|Inside the Markthalle, via http://www.markthalleneun.de/|
Take my corner of Kreutzberg. When I moved in, it was a sleepy street with one cafe and a grubby burger stand, along with an abandoned betting office and barbershop. A few years later, the two closed storefronts became two insanely popular restaurants (pizza and tapas) that clog the sidewalks in summer time with mamph-ing tourists, street performers angling for change, and clumsy children playing dangerously close to traffic while their parents chug red wine. Not everyone is happy with the practically overnight shift- as exemplified by plentiful "Fuck tourists!" graffiti and the occasional screeching neighbor yelling out her window at drunken passerby, "Go back to America, Touristen-Schwein!"
There are also, obviously, more thoughtful critics of gentrification and rising rents, who point to the fact that long-time residents get pushed out by newcomers willing to pay higher rents, and shops hawking precious olive oils, soaps, and innovative forms of yoga.
I'm on board with debating about the issue, but I sometimes think that the tendency to blame foreigners for what are, essentially, real-estate and urban planning issues is a bit short sighted, and in the worst cases a cover for plain old xenophobia. I mean, really, isn't it a bit of a chicken and egg issue, blaming foreigners for raising rent? Like anyone comes to a country and wishes to pay more than locals do for housing? Shouldn't we rather be enlisting newcomers into neighborhood politics, instead of a knee-jerk reaction to alienate and blame them for long-standing political problems?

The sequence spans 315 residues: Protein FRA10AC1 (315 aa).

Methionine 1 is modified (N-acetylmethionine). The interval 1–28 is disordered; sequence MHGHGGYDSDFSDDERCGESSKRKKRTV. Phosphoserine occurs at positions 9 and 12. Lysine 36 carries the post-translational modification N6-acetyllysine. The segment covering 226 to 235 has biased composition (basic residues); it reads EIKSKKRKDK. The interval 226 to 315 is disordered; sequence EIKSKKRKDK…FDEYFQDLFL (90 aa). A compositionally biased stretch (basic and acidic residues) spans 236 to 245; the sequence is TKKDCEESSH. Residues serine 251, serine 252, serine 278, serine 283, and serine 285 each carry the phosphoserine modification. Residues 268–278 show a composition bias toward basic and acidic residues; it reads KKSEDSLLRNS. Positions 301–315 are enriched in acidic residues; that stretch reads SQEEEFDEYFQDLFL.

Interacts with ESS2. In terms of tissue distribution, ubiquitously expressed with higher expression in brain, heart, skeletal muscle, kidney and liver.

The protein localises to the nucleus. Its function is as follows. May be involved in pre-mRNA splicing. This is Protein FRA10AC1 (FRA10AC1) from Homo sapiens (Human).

That brings me to Markthalle Neun, either one of the worst examples of yuppie gentrification OR an awesome urban renewal project, depending on who you talk to. (You can guess which side I stand on.)
A few years ago, a building on Eisenbahnstrasse was home to a discount grocery store and a tacky drugstore, both of which were crowded in the corner of a voluminous space that once housed a rowdy neighborhood market before the wall fell. After years of failure, the government decided to auction off the mostly empty space in 2009, until a gang of foodies decided to occupy it for their own purposes: to start a weekly market showcasing local produce and food artisans. Surprisingly, they won! (Score one for direct action!)
Although the first few years were shaky, with poor attendance and bad sales, Markthalle Neun has suddenly exploded. Now you have to wait in a line to get house-smoked local Barbeque, sample Spanish chickpea stew, or grab a giant slice of gluten fee cake. To me, the rambunctious atmosphere is refreshing after years of stifled potential inside of this picturesque building. If you are so inclined, you might view this hall, with all its young hip Italian and Spanish people hawking organic and gluten-free wares to hip young neighborhood parents with 5 bio-babies, an annoying example of gentrification. From my side though, I'm seeing a vibrant community meeting place, supporting small ethical businesses inside a once-abandoned building that could have just as easily been sold off to a corporation or made into lofts.
I went there this weekend with S. and was surprised to see new stalls, more people, and plenty of interesting vegan food on offer. But my favorite thing has been there since the beginning: Vegan Burger, a small stand featuring several types of smoothies and juices, and one kind of burger. The 'Sunday Burger' is a few slabs of marinated and grilled tofu, cucumbers, beets, sprouts, lettuce, and three homemade sauces (chipotle, peanut, and mango) all on a sturdy whole wheat bun. While chewing my delicious burger, sipping on a carrot-orange juice, and watching cute grubby kids play and grab at organic produce, I can't help but think that this is a giant improvement over cold empty space.
Song of the Day: Blumfeld- Status Quo: Vadis